Analyst encourages investors to consider their portfolio exposure as opportunities persist.
Brexit resignations spark market volatility amidst panic
- FTSE 100 rises as sterling dives on Brexit panic as Brexit secretary and other ministers resign.
- “I have never seen such polarised movements on a single day between UK and non-UK focussed stocks in the main index” says analyst.
- Analyst encourages investors to reconsider their portfolio exposure rather than pull out of the market entirely as returns elsewhere remain slim.
Up until this morning the news flow surrounding the Brexit negotiations has primarily been reflected in the movements of sterling and in the lead up to yesterday along with mutterings of a deal being announced, sterling had been appreciating and sat at above 1.30 against the dollar.
The stock market was however more distracted by other issues in the global economy namely the relatively sharp movements in oil and the fear that the global economy could be facing a period of slower growth.
However, there had been some hope in the stock market that after yesterday's cabinet meeting and without any resignations, that an element of uncertainty had been removed, following on from this the market would have hoped that parliament would have approved the deal. This all changed at around 9am this morning however, following the shock resignation of nobody other than the Brexit Secretary himself, Dominic Raab’s resignation shocked the market of which the reverberations of, led to a tumble of the pound.
Once again the news is most clearly reflected in sterling with it off-heavily against the dollar and Euro, roughly 1.5%. With further resignations having been announced, it seems that the ideal scenario for most businesses of a deal being agreed is slowly disappearing into thin air.
On the face of it, it appears that the FTSE 100 index is taking the news rather well with it actually rising up by a small amount, but this masks what is actually going on at the sector or stock level.
Naturally, the precious metals mining companies are doing well and leading the market higher. Also those businesses that are very international in nature, mostly the mega caps whose business is primarily exposed to other currencies other than sterling, are performing well. These are the big oil companies, the mining companies, large pharmaceuticals such as AstraZeneca and GlaxoSmithKline, and the globalised consumer businesses such as Unilever, Diageo and Coca Cola.
On the other hand there are many companies and sectors taking a pounding, mostly UK focussed businesses such as the housebuilders as fear mounts that uncertainty will put off buyers. The retail stocks have also been punished, as it is deemed that consumers may spend even less on the already troubled high street. Some of this sector's fall may however have been compounded by the publication of the latest set of Retail Sales figures at 9:30am this morning, which was much lower than what the market had anticipated.
Financial services companies are also taking a big hit; the big banks are leading the market down with UK Lloyds, RBS and Barclays down heavily. This will partly be due to the hit on consumer confidence, potentially resulting in fewer mortgages and loans being taken out.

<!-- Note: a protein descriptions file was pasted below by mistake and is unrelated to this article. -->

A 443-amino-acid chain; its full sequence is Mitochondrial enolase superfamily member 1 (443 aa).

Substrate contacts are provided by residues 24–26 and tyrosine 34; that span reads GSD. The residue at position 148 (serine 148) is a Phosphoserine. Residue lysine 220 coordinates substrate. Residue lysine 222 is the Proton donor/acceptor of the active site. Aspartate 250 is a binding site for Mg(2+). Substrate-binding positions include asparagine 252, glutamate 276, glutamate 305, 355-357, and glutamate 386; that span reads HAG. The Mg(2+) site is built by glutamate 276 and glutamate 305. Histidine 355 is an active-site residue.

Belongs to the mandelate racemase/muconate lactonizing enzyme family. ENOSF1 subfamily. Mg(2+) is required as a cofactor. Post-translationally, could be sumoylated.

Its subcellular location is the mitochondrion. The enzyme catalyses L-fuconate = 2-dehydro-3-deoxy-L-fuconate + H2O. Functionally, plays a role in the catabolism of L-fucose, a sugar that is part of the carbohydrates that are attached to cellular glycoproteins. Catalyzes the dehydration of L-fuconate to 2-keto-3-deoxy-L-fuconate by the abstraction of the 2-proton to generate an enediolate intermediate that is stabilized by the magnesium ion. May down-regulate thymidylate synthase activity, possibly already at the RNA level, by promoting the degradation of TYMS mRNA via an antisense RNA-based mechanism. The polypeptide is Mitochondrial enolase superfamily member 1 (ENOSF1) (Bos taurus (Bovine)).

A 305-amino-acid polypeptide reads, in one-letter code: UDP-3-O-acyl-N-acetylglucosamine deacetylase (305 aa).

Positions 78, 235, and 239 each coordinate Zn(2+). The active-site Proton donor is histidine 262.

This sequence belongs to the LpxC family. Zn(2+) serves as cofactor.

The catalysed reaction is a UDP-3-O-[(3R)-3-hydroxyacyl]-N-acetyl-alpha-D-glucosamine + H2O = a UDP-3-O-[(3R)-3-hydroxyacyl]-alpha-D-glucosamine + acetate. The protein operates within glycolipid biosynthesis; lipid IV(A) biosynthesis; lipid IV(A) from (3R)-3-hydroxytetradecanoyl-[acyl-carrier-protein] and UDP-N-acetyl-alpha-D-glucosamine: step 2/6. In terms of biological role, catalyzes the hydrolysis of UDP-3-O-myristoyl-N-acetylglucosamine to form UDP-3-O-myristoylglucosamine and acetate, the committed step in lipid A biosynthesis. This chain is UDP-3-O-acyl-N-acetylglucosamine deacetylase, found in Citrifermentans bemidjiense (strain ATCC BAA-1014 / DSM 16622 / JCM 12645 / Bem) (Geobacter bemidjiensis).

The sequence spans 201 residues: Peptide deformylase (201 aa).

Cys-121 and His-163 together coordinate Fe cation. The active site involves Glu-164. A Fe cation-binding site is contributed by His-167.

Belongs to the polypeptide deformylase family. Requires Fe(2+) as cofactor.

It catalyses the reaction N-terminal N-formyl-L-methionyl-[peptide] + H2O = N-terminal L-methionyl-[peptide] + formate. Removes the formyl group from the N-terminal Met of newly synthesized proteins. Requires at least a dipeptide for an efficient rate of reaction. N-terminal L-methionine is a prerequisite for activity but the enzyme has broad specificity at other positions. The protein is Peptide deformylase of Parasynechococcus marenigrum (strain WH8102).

Another interesting issue is how the Bank of England will react. Perhaps it will now take a cautious stance, meaning that the interest rate rises we were expecting will have disappeared, and this will do nothing for helping bank’s net interest margins. Also for financials in general, uncertainty in how they will operate in Europe has been brought into question. The news in recent weeks of a number of financial institutions enhancing their European based operations will now, with hindsight, be seen as being the right cautious decision.
In my 20 years in the city, I have never seen such polarised movements on a single day between UK and non-UK focussed stocks in the main index. Obviously, uncertainty has increased but this brings about the possibility of two polar outcomes, either a ‘No Deal’ exit or the possibility of another referendum or general election. A No Deal Brexit is bad enough but a general election and the possibility of Jeremy Corbyn as prime minister could be an even worse-case scenario for many businesses.
This leaves UK investors in a conundrum; the stock market still offers attractive long-term returns but they will now need to focus even more so on what underlying exposures they have. Since the referendum, the international giants have fared rather well and we take the view that this will probably continue.
Even if the global economy is slowing, there is growth nonetheless, and overseas earnings will be much more valuable as the sterling falls. On the contrary, the more domestically focussed companies will have to manage through a tough trading environment, take the potential hit to import costs, and decide how much of this to pass onto consumers as they have been doing since mid-2016. Investors should consider their portfolio exposure rather than pull out of the market entirely, as returns elsewhere will still be puny.
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